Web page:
By Daniel Tilles
This week has seen a flurry of stories about the possibility of “Polexit”. The idea that Poland could leave the European Union has been advanced by Eurosceptics and Europhiles alike. Both are exaggerating, but that does not mean there is nothing to worry about.
Could Poland do better outside the EU?
A first wave of speculation was triggered by a Eurobarometer poll showing that, surprisingly, 47% of Poles agreed with the statement “our country could better face the future outside the EU”. This was the second-highest figure among all member states – higher even than Brexiting Britain.
47% Polaków uważa, że Polskę czeka lepsza przyszłość poza Unią Europejską. 45% uważa przeciwnie. 8 % nie wie.
To jest najbardziej przerażający sondaż jaki zdarzyło mi się widzieć w ostatnim czasie…
— Leszek Jażdżewski (@LesJazd) December 15, 2019
Among Polish opposition figures, the findings were seized upon as evidence to support the narrative that the ruling Law and Justice (PiS) party, which has repeatedly clashed with European partners abroad and stokes a tub-thumping, insular patriotism at home, is leading Poland out of the EU.
They were also exploited by Brexit Party leader Nigel Farage, who tweeted that “more Poles now want to leave the EU than remain”. This was a false interpretation of the results, which in fact show only that 47% of respondents believe Poland could do better outside the EU, not that they actually want to leave.
Nevertheless, Farage then doubled down on his deception, declaring during a speech in the European Parliament the “great news that opinion polls now show a majority [sic] of Poles think they’d be better off outside the EU. Brexit is the beginning of the end of this [European] project.”
After three and a half years of deception, we will be leaving this prison of nations! Brexit is the beginning of the end of the EU. We can be friends without being ruled by faceless bureaucrats. pic.twitter.com/Pm1Ij0d3j8
— Nigel Farage (@Nigel_Farage) December 18, 2019
In actual fact, opinion polls show the very opposite of what Farage claims. Poland has consistently ranked as one of the most enthusiastic member states. Eurobarometer found this year that 68% of Poles say EU membership is a good thing for their country and only 5% see it as a bad thing. If a referendum on EU membership were held, 76% of Poles would vote to remain and only 9% to leave.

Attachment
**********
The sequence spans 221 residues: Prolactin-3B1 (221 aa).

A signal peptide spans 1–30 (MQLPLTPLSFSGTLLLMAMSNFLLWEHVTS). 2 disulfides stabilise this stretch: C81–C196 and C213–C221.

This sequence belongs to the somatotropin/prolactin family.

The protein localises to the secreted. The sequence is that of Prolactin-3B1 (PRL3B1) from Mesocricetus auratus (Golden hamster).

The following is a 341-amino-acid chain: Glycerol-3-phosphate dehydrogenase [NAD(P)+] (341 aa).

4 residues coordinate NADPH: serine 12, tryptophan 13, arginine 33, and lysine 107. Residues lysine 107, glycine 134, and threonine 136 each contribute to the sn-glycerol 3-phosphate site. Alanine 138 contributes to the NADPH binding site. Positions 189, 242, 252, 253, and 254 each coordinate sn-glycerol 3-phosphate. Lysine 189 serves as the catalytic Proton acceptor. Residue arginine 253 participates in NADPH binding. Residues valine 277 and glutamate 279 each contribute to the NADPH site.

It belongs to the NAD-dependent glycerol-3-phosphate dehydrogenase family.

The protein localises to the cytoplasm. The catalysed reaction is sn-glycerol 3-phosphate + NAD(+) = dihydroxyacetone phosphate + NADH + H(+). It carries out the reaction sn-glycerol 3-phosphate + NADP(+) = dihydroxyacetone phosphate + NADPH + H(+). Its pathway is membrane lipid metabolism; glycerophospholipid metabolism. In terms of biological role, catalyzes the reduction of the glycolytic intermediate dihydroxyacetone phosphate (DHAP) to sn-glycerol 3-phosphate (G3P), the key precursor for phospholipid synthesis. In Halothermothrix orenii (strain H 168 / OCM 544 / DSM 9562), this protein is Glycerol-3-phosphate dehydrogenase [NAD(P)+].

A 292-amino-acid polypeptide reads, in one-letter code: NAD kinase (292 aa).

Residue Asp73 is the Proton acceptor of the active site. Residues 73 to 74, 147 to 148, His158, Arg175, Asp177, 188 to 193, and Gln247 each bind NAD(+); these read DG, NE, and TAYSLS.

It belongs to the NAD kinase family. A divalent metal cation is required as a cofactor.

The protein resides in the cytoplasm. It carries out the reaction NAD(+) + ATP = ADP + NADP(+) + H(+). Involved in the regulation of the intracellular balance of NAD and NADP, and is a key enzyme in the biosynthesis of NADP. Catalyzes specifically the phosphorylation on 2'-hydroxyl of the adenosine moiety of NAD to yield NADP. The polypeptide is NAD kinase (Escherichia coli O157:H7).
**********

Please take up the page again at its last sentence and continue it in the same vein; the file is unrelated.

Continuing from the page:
Likewise, the Pew Research Centre has every year since 2012 found Poland to have the most positive view of the EU among all the member states it surveys. This year, it found 84% of Poles to hold a favourable opinion of the EU, and only 14% unfavourable. The former figure has risen from 68% in 2013, showing that Poles are becoming more – not less – positive about membership.
The idea, therefore, that many – let alone a majority – of Poles would prefer to be outside the EU is patently false. While the Eurobarometer figures cited by Farage should not be dismissed entirely, they may turn out to be an anomaly. For the last six years, the proportion of Poles saying their country could do better outside the EU has remained steadily at around 36-38%. A jump this year to almost 50%, without any obvious cause, seems unlikely.
“No Polexit, just a wypierpol”
Yet while there is no popular demand for Polexit in Poland, some argue that the current government could, by accident or design, force the country out of the EU, or at least cause it to be effectively excluded.
This fear was expressed during a visit to Poland this week by Donald Tusk, the former prime minister and now president of the European People’s Party. Tusk was ostensibly visiting to promote his new book, a personal diary based on his time as head of the European Council. But whenever he is in his homeland, Tusk is above all there as an opponent of his political nemesis Jarosław Kaczyński and the PiS party he leads.
During a visit to Wrocław, Tusk said that “Poland is not threatened by a Polexit of the type that happened in Britain”. Kaczyński knows that “a large proportion of Poles see our place as in the EU”, so he would never risk openly pushing for a departure.